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Things I would have thought about include moving to the right to gain perfect symmetry if possible.  Crop to the peaks and reflection.  Lower to the water slightly.  All said and done it's shot perfectly.  I like the way the foreground is balanced by the darkening of the water particularly.  And the fact that you haven't pushed anything to look over saturated or emphasized.
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luxborealis
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« Reply #9 on: August 04, 2014, 04:27:08 PM »
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True, however... when printing for matting, one then takes that into account (via white background in LR, for instance, as you rightly pointed out) and makes the whole print a ted lighter.

However, we are here presented with an online rendering on a transmissive screen, and, if clicked, we are then taken to Flickr's pure black background, where the white border clashes with it. A file rendered on a black screen simply glows, opens its shadows and details, appears more saturated.

I agree - on Flickr it suffers.

Lonnie - Not a waste of pixels if it creates better conditions for viewing, which is why in my case, anyway, I set all my photos for the web with a background I can control - a white square which gives separation from whatever background is used on the webpage. Perhaps Rajan does this for the same reason.
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Terry McDonald
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Lonnie Utah
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« Reply #10 on: August 04, 2014, 09:48:28 PM »
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Lonnie - Not a waste of pixels if it creates better conditions for viewing, which is why in my case, anyway, I set all my photos for the web with a background I can control - a white square which gives separation from whatever background is used on the webpage. Perhaps Rajan does this for the same reason.

In a photograph, your eyes are naturally attracted to the lightest part of the image. If this happens to be a white mat or border, then that's what your eyes are attracted to (and not the image itself). That's why I say ALWAYS black for mats (and borders if you choose). It's not just aesthetics, it's psychology.
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Paulo Bizarro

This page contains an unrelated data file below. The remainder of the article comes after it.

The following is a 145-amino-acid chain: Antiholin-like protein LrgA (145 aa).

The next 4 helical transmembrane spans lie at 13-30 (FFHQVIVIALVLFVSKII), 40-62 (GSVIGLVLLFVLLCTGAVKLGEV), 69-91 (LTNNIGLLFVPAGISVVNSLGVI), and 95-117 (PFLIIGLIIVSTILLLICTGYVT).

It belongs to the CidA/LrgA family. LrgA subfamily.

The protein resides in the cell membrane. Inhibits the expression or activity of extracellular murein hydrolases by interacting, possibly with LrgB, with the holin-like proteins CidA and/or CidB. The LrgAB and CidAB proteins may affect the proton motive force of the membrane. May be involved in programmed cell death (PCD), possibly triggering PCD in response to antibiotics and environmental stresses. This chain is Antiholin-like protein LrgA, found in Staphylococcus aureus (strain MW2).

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« Reply #11 on: August 05, 2014, 03:19:02 AM »
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Wonderful light and reflection.
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luxborealis
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« Reply #12 on: August 07, 2014, 12:36:20 PM »
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In a photograph, your eyes are naturally attracted to the lightest part of the image. If this happens to be a white mat or border, then that's what your eyes are attracted to (and not the image itself). That's why I say ALWAYS black for mats (and borders if you choose). It's not just aesthetics, it's psychology.

True, the photographs certainly "pop" more but, psychology has many twists... as soon as you put glass over a black mat, guess what it becomes - a mirror. Guess what people will then be more interested in - your right, themselves. Not everyone, but a surprising number.

I never realized this until a gallery owner pointed it out to me by suggesting I just sit and watch for bit to see what happens in front of the black matted photographs. Funny, eh?!

There is also a difference in the feeling of space between white and black. Black gives the feeling of looking in through a window or door or viewfinder (or peepshow) causing the viewer to feel enclosed, a feeling you don't tend to get with white. But perhaps this is best left to another thread...
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Terry McDonald
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MGH
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« Reply #13 on: August 07, 2014, 02:32:08 PM »
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Thanks everyone for your comments, I´m glad you like the image if not the frame.  I like to present my images with a frame and to me a light color works best for the majority of my photos, also it separates the photos a little on Flickrs main page.

Mark.